Falling in love with radio, again
I grew up listening to the radio. Not just any radio—but a huge stereo with dual speakers and cassette slots that was very much loved and cherished by my grandfather.
I have vivid memories of coming home from high school, with my pen and notebook in hand and sitting by the side of the speakers, patiently waiting for the afternoon music show. I would patiently wait for the DJs to announce the Top 5 songs of the week and would even write them down in my notebook. Even now, I have a copy of those lists. I would sit in awe of the DJs’ quirky remarks and witty comebacks. Maybe this is when my love for music started. Maybe, this seemingly mundane experience shaped my life more than I care to give it credit to. I took a broadcast communication course in college and joined a radio organization. This was the best part of my day then.
I eventually went to college and had to stay in my dorm on weekdays. By then, smartphones were everyone’s top and sole source of entertainment. I still listen to the radio as my not-so-latest phone still supports the feature. Years passed, music platforms emerged, and people’s preferences for entertainment simply changed. And frankly, how can radio compete with the highly addicting, ultra-engaging, and latest apps like Facebook (Meta) and Instagram? It doesn’t just cater to people’s increasingly lower attention span, it very likely even caused it! My newer smartphone still has a radio built in, but it was hidden in a folder along with the other apps you usually ignore. As a broadcast communication student, of course, it is a sin to even think that radio is dead, but in my heart of hearts, I knew it was.
The pandemic happened, meaning most people, including and especially my age, in their early 20s, had to go back to their respective provinces and hometowns, as work from home and other remote options became available. And just like that, life was somehow back to normal and never the same again. Once more, my Lolo’s radio wakes us up in the morning, but not the good, romantic kind I remembered it to be.
At 84, my Lolo started losing his hearing, so his morning radio habits felt more like a jolt—a warning of an impending danger even—than a pleasant nudge on the shoulder or gentle forehead kisses. Living in the province with neighbors a few feet away and my Lolo being a resident there most of his life, this was no problem for the neighborhood. But for us, who wake up early to attend online classes or remote work, this was a nightmare. Every minute of sleep is more precious than gold, and for it to be stolen by the loud radio made us resentful of the very medium. I even remember angrily turning the radio off to the horror of my Lolo, because it was just too loud!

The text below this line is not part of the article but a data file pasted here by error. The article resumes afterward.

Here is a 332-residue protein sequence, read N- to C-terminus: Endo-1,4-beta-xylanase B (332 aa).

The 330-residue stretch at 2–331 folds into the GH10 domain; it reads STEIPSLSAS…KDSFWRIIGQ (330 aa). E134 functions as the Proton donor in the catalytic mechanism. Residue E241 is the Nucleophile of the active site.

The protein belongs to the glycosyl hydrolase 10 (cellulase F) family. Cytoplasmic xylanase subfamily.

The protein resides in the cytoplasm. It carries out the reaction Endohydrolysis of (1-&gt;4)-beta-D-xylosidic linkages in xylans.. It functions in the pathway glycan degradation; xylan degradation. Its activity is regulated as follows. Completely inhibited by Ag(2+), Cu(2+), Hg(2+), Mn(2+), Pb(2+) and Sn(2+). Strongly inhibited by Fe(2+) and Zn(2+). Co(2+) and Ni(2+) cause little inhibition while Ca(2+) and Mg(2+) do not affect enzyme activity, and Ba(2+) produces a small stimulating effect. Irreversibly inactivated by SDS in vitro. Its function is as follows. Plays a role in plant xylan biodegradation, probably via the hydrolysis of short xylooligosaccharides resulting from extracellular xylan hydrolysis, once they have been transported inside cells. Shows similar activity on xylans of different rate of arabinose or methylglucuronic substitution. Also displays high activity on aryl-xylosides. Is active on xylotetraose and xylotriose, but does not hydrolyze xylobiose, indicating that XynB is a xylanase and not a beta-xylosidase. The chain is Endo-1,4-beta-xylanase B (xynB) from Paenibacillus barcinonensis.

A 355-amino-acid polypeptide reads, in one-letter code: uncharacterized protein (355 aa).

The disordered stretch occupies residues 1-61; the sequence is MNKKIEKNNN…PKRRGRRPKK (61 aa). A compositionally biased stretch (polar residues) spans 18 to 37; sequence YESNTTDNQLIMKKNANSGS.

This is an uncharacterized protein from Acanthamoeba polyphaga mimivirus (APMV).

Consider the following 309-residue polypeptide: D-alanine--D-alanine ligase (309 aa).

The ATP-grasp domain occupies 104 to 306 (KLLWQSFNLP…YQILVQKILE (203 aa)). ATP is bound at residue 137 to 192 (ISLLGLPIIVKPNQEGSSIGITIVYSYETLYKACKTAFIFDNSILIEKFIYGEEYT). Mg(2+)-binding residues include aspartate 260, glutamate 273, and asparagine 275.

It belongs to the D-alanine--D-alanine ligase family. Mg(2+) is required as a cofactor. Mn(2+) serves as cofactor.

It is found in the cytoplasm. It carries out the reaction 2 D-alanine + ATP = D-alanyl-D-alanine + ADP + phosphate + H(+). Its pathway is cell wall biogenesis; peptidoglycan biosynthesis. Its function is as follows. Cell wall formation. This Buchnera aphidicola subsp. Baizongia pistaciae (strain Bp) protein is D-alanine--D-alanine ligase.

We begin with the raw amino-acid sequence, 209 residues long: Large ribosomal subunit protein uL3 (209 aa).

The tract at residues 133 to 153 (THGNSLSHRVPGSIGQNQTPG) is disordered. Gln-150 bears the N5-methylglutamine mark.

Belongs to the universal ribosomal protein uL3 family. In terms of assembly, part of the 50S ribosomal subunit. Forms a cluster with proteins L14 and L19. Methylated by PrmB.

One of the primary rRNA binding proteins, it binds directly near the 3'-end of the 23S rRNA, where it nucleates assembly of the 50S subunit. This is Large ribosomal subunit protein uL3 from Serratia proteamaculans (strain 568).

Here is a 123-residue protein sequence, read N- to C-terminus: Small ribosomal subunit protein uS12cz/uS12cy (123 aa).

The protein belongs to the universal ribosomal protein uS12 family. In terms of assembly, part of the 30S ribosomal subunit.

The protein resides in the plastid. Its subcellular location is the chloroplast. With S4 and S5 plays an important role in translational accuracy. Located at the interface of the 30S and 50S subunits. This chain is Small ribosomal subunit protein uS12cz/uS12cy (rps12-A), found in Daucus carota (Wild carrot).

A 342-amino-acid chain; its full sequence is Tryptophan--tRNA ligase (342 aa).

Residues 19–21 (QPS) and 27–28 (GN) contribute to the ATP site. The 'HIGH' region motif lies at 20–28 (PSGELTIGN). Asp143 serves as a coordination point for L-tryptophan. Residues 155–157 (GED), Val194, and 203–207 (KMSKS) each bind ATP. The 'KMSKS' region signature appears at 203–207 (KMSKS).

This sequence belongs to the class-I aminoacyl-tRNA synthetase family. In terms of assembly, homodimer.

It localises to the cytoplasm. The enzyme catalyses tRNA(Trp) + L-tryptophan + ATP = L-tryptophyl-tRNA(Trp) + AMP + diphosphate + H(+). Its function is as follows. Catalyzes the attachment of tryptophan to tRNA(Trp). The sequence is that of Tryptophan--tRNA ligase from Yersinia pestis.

I, then, turned 25 and decided to move out and have my own apartment. Then one morning—a morning like any other morning—I was suddenly confronted with the silence that no music, podcast, or dog barks can suppress. Could it be sadness, loneliness, or fear? All I know is I missed home, my family, and the radio on full blast.
Maybe it’s reminiscing about the past, maybe it’s an old habit that refuses to die, or maybe it’s the communal experience that I miss. Radio continuously evolves. It adapts to the changes and keeps up with the changing times, without losing sight of its core. Radio is togetherness. It’s doing chores and occupying the same space with family members, seemingly locked in their own worlds, and then laughing together at the announcers’ jokes. It’s entertainment that begs to be shared and experienced, something we all should do more often these days. This often underappreciated medium has been the companion of my grandparents and many grandparents before them, and their entire lives have been shaped by this audio device.
I recently bought a radio, a small, battery-powered, portable one with both AM and FM channels. Sure, it is far from the gigantic speakers I’m used to that literally tremble if you turn it up high enough. And no, it is not the highlight of my week anymore, but it will do for now. I have reinstated the habit of switching it on early in the morning like my grandfather does, and I am getting used to the radio static and DJ’s voice as background noise. I am learning to take it slow and appreciate the art of telling stories and stirring emotions through this medium that’s as old as time. And I can say now with certainty that radio is not dead, and it never will be.
Angelica D. Mitra, 25, is a writer from San Jose del Monte, Bulacan.
Disclaimer: The comments uploaded on this site do not necessarily represent or reflect the views of management and owner of Cebudailynews. We reserve the right to exclude comments that we deem to be inconsistent with our editorial standards.